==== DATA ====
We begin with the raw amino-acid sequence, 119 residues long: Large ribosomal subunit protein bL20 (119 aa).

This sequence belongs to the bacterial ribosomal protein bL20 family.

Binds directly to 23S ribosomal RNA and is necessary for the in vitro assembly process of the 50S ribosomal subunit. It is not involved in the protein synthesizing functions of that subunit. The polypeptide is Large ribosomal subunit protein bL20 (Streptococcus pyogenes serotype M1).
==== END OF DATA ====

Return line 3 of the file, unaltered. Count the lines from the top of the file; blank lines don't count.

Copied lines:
Binds directly to 23S ribosomal RNA and is necessary for the in vitro assembly process of the 50S ribosomal subunit. It is not involved in the protein synthesizing functions of that subunit. The polypeptide is Large ribosomal subunit protein bL20 (Streptococcus pyogenes serotype M1).